There are a lot of things that a person has to grapple with in life. Big, universal questions about self, love and identity. And, probably most poignant of all struggles: the impulse to throw away a stupid bobblehead that was a present from Snoop Dogg.
With the opening of the brick and mortar Birchbox store earlier this summer, the general consensus has been either excitement or confusion around the subscription box hype. For those not in the know, Birchbox is a subscription box makeup service: a box full of the hottest makeup samples are sent to subscribers via mail. Like a magazine, but with stuff.
If your bank account isn’t completely depleted from overdoing at the Gap Factory store on Black Friday, there’s always Cyber Monday. More than 131 million people are expected to spend money they don’t have (us, included) on unnecessary crap this year. But, hey, that portable solar kit isn’t going to buy itself.
So, to enable your bank busting ways, we’ve assembled a list of New York-based companies who’ve slashed their prices to ease your holiday shopping list a bit.
Shopping Site Goes Shopping Back in 2011, Khoi Vinh, the former design director for The New York Times’s website, attempted to launch an iPad collage maker called Mixel that even Taylor Swift would love. The interface was kind of clunky, and the company soon pivoted to a smoother iPhone product, which became fairly successful. And now Mixel has been acquired by the custom product giant Etsy.
No, you won’t be creating any collages of your twee collectables any time soon. According to AllThingsD, The Mixel team is being acquired for its stellar mobile talents. Mr. Vinh and his cofounder Scott Ostler, along with employees Akiva Leffert and Roy Stanfield, will all make the move to Etsy’s Brooklyn offices. Mixel will be shutting down the social side of its app, but will leave up its collage-making tool. In an email to Betabeat, Etsy CTO Kellan Elliot-McCrea explains, “We expect our mobile traffic to surpass desktop traffic by the end of 2014.”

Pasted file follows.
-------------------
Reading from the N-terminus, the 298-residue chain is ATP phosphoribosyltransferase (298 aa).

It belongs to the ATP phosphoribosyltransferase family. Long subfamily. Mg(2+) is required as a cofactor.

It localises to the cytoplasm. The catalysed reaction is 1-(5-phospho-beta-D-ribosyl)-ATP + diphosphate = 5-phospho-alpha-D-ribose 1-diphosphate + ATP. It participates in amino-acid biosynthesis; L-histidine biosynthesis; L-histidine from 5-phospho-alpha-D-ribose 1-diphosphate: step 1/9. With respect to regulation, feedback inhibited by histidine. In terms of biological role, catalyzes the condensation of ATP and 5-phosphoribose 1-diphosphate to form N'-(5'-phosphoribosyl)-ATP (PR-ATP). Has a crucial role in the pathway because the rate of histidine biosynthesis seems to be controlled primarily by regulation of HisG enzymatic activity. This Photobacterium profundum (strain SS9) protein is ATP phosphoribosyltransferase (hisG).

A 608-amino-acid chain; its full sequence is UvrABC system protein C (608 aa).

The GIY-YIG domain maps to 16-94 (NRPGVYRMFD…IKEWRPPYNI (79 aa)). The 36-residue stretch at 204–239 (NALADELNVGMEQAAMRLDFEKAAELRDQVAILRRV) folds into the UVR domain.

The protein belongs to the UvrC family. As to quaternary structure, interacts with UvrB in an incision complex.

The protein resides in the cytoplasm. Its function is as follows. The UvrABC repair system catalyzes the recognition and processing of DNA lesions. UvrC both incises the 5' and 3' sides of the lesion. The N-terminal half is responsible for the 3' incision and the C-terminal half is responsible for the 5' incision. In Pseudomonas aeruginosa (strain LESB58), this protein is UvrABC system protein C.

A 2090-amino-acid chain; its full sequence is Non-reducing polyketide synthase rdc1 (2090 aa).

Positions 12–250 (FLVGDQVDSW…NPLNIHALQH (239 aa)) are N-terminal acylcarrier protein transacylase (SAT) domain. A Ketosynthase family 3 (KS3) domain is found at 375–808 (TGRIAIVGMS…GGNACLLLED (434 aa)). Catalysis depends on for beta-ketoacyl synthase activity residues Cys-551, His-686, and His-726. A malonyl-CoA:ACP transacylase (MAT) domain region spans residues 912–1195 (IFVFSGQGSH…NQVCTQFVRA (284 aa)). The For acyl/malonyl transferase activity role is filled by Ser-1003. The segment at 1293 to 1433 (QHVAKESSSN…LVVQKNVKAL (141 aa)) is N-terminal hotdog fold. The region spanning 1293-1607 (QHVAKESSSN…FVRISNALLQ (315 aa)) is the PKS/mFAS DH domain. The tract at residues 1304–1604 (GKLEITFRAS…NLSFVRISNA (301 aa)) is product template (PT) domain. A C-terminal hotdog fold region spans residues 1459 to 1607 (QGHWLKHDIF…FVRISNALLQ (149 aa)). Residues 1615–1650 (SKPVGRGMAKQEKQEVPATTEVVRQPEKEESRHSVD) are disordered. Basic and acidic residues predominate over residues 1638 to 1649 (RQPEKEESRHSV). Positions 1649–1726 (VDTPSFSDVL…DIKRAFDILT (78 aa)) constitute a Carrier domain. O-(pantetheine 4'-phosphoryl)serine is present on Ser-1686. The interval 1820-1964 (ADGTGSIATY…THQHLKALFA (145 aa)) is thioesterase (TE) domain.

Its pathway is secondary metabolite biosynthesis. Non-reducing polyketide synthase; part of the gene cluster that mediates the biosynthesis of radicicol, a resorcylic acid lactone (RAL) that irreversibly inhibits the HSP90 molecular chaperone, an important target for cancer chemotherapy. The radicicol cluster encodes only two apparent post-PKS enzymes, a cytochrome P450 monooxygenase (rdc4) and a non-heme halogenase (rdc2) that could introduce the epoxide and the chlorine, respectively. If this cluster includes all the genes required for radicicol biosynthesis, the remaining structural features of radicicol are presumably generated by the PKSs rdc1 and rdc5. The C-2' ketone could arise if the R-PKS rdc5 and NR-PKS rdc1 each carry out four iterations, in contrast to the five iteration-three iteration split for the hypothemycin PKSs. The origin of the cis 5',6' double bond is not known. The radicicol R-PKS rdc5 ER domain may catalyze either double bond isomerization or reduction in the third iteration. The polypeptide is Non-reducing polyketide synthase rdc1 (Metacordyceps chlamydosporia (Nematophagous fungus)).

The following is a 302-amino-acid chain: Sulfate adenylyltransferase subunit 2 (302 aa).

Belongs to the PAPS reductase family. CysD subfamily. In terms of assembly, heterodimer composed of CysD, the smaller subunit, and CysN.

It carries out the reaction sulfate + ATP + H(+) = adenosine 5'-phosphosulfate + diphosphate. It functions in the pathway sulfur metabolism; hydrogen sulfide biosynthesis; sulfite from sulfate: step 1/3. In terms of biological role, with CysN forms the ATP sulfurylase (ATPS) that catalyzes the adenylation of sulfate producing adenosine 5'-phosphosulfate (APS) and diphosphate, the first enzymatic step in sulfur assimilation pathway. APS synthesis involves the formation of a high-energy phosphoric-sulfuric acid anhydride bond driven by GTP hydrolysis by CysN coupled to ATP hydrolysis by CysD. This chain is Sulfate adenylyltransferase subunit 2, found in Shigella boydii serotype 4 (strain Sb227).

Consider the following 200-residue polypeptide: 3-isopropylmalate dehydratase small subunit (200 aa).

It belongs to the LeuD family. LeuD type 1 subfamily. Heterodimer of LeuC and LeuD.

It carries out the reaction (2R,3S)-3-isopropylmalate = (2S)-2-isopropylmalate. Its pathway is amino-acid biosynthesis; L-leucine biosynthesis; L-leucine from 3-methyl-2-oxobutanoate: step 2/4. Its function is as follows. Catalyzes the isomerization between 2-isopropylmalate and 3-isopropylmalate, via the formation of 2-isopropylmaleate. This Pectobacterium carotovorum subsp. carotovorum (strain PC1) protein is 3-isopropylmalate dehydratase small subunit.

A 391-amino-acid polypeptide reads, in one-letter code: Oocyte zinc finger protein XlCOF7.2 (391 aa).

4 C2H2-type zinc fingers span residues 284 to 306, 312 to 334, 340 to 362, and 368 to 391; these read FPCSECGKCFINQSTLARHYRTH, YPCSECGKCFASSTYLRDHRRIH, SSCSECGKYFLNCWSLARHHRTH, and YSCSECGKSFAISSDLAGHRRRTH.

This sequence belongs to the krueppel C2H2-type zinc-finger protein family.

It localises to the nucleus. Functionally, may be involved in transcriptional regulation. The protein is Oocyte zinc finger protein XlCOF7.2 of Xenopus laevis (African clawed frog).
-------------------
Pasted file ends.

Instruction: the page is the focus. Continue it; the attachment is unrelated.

Game Over? There seems to be a mass exodus at Zynga. It was reported yesterday that Wilson Kriegel, the former chief revenue officer of Omgpop, has now left the company. In the last 30 days, the company has lost its COO, CCO, and two vice presidents. Maybe it’s time for them to “draw something” different, like a new management plan.
A New Hope? In much better Zynga news, the company has partnered with Food Network’s Robert Irvine to help beef up its Chefville game. Mr. Irvine has introduced a series of challenges to help improve the game where you run your own restaurant. “I couldn’t be more honored to have an avatar of myself and Restaurant: Impossible be a part of ChefVille,” Robert Irvine said in a press release. “As we lend insight to players on what it takes to create their dream restaurant while earning my approval.”
Oh You Fancy Huh?
Local digital scrapbooking startup Fancy may not be as well known as Pinterest. But on one corner of the Lower East Side, the New York site endorsed by Kanye West is dominating its behemoth competitor. This photo popped up on Instagram featuring the founder of Instagram itself, Kevin Systrom, along with Thrive Capital’s Josh Kushner*, who is invested in both companies, and magician David Blaine, because of course. The trio is leaning against some graffiti commissioned by The Fancy and drawn by Tats Cru. In a nod to the graffiti culture’s tradition of spraypainting over a rival’s tag, the wall features Pinterest’s red logo covered by “FANCY” in bloated letters. The full image is below.
The last time we checked in with social commerce startup Fancy was back in February, around the time Kanye West tweeted out his approval for “My friend Joseph’s site.” The Joseph in question is ThingD founder Joe Einhorn, the wunderkind entrepreneur trying to create “the Facebook of stuff” as Ben Popper wrote in a profile of Mr. Einhorn in The Observer in 2010. (Somewhere along the way, The Fancy opted to drop the “The.”)
Like Pinterest, Fancy is focused on discovering and collecting images of things. Unlike Pinterest, which relies on affiliate marketing links, anything on Fancy can be bought. You “fancy” a thing and Fancy lets brands and retailers sign up to sell that item on the site. That photo of the Eiffel Tower, for example, comes attached to a deal for hotel nights in Paris.